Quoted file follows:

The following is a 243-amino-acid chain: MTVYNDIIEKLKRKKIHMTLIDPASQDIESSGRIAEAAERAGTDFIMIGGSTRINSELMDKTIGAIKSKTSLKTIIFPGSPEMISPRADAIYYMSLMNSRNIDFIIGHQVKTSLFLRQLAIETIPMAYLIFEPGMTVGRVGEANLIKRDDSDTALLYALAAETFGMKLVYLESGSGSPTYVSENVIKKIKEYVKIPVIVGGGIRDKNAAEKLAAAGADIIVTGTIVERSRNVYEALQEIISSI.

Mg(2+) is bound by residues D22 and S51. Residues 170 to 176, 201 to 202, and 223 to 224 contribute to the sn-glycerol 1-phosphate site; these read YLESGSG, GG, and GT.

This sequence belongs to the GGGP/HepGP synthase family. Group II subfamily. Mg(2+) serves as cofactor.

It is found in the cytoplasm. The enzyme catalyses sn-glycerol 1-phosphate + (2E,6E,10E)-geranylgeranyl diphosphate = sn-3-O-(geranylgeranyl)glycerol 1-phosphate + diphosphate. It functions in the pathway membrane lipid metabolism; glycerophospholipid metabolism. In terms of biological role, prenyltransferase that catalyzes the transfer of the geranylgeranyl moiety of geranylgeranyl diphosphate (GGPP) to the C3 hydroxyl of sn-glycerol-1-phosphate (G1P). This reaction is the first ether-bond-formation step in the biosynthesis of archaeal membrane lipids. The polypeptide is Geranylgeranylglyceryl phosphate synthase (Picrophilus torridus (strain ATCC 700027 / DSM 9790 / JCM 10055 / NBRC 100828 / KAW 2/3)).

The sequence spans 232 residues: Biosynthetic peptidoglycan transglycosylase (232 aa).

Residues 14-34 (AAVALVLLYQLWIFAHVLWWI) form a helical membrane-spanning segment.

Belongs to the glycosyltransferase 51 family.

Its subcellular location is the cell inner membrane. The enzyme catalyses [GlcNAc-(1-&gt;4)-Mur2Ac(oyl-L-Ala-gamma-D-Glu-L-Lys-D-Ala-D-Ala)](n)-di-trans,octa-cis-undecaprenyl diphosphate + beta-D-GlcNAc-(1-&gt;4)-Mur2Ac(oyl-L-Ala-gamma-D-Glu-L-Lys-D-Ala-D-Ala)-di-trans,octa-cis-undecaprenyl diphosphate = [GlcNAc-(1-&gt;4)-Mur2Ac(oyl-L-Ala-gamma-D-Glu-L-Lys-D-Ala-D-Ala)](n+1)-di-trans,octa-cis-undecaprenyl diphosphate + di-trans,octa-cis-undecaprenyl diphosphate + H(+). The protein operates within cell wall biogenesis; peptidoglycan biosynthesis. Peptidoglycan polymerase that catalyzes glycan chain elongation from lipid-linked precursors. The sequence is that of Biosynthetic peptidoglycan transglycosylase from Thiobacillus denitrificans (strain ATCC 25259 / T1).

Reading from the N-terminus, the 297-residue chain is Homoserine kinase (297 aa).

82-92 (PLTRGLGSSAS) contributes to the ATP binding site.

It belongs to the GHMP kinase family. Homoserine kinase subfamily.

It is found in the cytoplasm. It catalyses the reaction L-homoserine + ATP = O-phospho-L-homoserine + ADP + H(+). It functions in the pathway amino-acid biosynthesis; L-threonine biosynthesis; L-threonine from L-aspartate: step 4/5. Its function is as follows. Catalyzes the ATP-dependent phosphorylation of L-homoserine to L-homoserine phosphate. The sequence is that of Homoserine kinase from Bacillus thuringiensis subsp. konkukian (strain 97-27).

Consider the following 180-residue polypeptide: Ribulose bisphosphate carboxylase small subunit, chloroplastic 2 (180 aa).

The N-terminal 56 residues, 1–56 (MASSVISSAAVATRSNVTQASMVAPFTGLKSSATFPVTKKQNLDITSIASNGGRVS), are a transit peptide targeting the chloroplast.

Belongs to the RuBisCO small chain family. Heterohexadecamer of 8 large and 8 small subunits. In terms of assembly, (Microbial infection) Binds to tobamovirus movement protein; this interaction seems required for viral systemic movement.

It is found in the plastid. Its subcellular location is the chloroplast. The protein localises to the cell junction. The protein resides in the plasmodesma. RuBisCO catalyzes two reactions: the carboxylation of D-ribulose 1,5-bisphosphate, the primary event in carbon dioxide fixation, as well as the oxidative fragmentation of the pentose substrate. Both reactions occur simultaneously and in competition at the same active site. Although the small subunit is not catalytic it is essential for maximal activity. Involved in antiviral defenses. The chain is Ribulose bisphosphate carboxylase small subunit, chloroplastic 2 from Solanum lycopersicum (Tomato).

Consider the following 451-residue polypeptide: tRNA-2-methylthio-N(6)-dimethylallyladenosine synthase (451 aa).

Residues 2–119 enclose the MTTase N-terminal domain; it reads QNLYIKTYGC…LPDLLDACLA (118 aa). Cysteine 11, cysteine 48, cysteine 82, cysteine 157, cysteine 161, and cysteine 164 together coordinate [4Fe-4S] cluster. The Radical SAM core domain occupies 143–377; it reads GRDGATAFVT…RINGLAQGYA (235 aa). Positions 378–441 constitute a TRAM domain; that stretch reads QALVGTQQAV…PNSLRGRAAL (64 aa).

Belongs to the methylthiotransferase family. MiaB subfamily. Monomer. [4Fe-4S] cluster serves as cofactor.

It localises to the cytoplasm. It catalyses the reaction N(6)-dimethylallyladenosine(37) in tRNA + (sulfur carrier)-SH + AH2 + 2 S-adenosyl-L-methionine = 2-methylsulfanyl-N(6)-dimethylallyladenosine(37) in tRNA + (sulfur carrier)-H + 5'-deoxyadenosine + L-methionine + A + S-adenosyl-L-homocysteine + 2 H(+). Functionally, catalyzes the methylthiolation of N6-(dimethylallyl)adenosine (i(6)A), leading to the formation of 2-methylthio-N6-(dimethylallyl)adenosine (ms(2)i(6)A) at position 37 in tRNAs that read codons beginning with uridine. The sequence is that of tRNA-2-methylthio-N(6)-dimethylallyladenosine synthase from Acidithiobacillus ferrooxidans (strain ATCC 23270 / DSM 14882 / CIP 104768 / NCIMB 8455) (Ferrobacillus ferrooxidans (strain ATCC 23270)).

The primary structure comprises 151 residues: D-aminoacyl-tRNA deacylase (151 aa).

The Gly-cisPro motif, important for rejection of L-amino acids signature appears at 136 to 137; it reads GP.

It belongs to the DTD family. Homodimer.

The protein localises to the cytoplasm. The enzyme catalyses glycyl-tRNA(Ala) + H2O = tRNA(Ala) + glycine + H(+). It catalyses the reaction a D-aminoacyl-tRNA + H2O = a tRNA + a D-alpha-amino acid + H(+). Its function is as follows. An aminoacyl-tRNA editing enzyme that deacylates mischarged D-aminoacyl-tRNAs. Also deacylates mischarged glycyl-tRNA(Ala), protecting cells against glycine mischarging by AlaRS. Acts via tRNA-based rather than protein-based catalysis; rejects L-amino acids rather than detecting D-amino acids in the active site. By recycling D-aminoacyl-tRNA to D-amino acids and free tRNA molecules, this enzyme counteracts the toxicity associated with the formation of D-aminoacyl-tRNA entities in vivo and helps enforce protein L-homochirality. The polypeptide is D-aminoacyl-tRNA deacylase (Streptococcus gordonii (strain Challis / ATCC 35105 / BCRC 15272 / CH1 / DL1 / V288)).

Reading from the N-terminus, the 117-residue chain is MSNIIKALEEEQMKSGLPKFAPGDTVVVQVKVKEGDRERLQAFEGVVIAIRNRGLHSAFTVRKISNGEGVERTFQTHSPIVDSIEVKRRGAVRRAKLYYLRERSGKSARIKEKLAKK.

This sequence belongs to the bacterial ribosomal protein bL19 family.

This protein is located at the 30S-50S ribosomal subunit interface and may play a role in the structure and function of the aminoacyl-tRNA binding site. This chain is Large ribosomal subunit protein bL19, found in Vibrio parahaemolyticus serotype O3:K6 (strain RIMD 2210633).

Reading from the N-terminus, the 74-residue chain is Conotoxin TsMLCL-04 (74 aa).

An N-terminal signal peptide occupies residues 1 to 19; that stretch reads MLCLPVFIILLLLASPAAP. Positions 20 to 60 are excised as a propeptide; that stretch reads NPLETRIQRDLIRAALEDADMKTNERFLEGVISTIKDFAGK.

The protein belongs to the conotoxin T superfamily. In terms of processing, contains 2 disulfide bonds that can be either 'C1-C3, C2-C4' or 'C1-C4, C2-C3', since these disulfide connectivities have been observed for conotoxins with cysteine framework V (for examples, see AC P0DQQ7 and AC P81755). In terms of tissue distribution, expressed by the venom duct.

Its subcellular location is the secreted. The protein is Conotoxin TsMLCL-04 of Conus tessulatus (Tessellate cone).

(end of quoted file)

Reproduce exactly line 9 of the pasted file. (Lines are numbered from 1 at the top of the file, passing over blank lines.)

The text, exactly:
Reading from the N-terminus, the 297-residue chain is Homoserine kinase (297 aa).